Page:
09 January 2009
|Southern Sudan has many challenges that future generations, like these students at a school outside of Yei, will have to address. (Sophie Vodvarka/JRS)|
|The people of Southern Sudan believe in this fragile peace and would like to see it materialised.|
The CPA shares power and wealth between the north and the south, it calls for the development of government institutions and infrastructure in the south and asks for a population census, national elections to be held this year and a referendum on the independence of the south in 2011. According to a recent report by Refugees International the census, which was completed in 2008 has not yet been released and results are expected to be highly controversial. Also, the demarcation of the north-south border requires a solution and the status of oil-rich Abyei has to be defined. Other logistical challenges in election planning could derail the process and the election is likely to be delayed while expectations on the vote are already limited.
Refugees International further point out that due to a lack of popular understanding of the CPA, problems might occur especially in the Blue Nile states and Southern Kordofan because a considerable part of the population there identifies with the south rather than the north but will not have a vote in the 2011 referendum and might soon be separated from the south by an international border. Inter-tribal violence and persistent poverty aggravate the situation and demobilisation, civilian protection, continuation of resettlement and provision of health, education and other social services are further challenges South Sudan has to face.
Many achievements in 4 years
According to a report by the UK based think-tank Chatham House time and opportunities to prevent a failure of the peace process are running out but international commitment could help carry the peace past the 2011 referendum and help spread it to all of Sudan.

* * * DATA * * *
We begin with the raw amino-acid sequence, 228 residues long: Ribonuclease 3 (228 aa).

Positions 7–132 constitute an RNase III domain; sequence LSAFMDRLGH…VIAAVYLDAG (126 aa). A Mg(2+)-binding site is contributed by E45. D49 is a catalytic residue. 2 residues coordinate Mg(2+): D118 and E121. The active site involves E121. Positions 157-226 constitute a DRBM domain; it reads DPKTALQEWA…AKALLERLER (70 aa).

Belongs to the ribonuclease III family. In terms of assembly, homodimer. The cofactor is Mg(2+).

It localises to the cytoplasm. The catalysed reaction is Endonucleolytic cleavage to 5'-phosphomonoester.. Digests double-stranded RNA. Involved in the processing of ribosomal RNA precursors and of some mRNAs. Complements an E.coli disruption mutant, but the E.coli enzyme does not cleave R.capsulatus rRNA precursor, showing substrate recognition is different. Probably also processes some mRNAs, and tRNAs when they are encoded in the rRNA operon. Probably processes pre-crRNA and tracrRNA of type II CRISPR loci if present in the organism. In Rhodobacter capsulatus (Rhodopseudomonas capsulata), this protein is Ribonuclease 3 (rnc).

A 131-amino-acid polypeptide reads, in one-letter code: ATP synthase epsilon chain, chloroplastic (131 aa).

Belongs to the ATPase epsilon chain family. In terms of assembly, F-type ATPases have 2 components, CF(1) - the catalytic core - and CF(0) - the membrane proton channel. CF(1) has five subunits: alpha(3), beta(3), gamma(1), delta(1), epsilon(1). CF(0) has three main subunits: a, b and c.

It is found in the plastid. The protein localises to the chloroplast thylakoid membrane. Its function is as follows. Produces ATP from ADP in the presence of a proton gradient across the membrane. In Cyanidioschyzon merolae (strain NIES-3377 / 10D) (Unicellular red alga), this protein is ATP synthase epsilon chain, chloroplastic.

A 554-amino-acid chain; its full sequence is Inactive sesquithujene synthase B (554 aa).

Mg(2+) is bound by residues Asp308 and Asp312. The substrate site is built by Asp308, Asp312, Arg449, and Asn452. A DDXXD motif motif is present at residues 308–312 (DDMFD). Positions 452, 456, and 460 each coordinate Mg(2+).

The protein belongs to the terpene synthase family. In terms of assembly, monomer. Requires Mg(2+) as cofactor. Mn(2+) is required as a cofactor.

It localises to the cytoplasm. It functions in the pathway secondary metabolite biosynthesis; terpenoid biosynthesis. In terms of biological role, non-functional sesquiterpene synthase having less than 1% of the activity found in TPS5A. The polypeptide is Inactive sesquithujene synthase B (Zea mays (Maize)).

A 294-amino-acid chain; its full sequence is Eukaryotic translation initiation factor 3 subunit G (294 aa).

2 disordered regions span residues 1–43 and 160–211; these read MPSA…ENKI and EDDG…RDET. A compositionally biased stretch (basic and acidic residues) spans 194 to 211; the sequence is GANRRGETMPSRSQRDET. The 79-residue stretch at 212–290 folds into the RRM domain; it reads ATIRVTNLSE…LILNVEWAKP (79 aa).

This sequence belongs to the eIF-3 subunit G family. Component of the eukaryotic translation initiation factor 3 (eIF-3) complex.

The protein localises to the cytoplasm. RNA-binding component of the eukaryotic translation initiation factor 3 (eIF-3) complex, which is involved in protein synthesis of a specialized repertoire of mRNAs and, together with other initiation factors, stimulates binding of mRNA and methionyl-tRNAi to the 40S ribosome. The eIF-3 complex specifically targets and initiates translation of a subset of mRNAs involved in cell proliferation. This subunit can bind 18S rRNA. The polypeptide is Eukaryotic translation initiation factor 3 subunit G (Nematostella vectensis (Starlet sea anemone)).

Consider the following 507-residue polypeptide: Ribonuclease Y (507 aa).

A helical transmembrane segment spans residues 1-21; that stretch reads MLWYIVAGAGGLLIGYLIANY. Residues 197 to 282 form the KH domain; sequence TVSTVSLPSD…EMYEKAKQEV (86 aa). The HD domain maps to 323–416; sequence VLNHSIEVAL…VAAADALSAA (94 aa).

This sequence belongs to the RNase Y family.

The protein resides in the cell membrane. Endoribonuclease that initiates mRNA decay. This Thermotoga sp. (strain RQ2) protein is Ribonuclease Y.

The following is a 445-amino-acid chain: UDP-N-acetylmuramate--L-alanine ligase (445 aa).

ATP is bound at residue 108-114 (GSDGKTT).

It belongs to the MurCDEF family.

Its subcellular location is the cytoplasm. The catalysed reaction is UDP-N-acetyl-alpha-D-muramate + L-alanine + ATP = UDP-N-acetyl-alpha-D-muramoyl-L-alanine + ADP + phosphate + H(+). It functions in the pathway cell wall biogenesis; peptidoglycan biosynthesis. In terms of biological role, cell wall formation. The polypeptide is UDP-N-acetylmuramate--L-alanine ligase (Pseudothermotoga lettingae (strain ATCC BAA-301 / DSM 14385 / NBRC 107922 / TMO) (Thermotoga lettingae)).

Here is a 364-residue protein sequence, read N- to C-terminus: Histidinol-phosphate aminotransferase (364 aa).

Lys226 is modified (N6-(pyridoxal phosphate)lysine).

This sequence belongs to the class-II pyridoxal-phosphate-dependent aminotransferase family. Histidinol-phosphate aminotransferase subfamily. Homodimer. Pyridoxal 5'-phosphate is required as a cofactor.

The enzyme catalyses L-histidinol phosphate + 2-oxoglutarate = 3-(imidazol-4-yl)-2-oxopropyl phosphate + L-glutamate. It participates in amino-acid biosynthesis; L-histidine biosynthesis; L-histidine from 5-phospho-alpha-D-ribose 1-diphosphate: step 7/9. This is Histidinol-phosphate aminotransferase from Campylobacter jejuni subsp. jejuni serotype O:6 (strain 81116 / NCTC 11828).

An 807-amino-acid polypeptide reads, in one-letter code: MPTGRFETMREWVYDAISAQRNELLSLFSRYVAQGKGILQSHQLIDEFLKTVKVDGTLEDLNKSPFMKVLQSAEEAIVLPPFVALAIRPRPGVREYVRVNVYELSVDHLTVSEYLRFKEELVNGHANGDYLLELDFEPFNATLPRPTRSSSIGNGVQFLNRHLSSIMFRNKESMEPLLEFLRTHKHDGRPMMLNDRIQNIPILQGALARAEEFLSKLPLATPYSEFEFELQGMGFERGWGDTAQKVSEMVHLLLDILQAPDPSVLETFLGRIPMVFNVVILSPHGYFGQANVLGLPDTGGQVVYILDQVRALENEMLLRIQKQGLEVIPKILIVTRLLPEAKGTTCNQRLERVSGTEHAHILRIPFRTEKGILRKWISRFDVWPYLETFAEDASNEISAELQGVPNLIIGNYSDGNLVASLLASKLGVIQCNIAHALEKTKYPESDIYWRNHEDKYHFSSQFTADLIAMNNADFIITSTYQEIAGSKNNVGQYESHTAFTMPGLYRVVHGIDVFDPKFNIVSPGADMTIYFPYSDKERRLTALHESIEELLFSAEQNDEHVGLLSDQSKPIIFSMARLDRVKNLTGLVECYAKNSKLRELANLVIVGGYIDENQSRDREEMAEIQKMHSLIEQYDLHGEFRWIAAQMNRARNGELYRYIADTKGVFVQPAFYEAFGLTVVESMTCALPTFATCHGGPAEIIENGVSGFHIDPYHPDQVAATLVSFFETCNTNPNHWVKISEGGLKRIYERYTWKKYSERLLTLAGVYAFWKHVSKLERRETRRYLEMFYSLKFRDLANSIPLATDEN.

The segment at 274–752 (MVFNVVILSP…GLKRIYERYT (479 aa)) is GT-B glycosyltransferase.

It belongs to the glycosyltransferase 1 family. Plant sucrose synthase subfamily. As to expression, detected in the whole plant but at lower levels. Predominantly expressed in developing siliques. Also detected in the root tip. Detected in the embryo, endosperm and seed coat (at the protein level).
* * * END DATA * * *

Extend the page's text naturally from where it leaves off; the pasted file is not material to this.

Like for any other international organisation working in Southern Sudan, the fourth anniversary of the CPA is an opportunity for JRS, to review our involvement and commitment to the people. This is because the challenges ahead of us are immense: reintegration and protection of returnees, sensitisation of the population about the CPA, formation and training of leaders who are able to commit themselves to serve their people, building of infrastructures and schools, protection of the civilians who were displaced due to insecurity caused by recent LRA attacks, upgrading the health care system and provision of clean water and sanitation.
It will be erroneous to say that nothing has been achieved in the past four years. There has been commitment from the Government and NGOs in ensuring that basic needs of the people are met, reconstruction and rehabilitation of infrastructure is ongoing, as well as the re-organisation of the civil servants, ensuring security for the population. However, if peace is to prevail, there is need to do more in tackling corruption, inefficiency of some civil servants, collaboration between government and NGOs, etc. This can only be done through collaborative efforts.
Building awareness at grassroots level
For the coming year JRS is committed to work closely
with the government in implementation activities that fulfill the plan and
policies of the
The people of Southern Sudan believe in this fragile peace and would like to see it materialised. What they need is people who can work with them and help them achieve their dream. This is a golden chance for the international community to make sure that this peace prevails by supporting the government and working with and for the people as well as denouncing some vices that are affecting the country.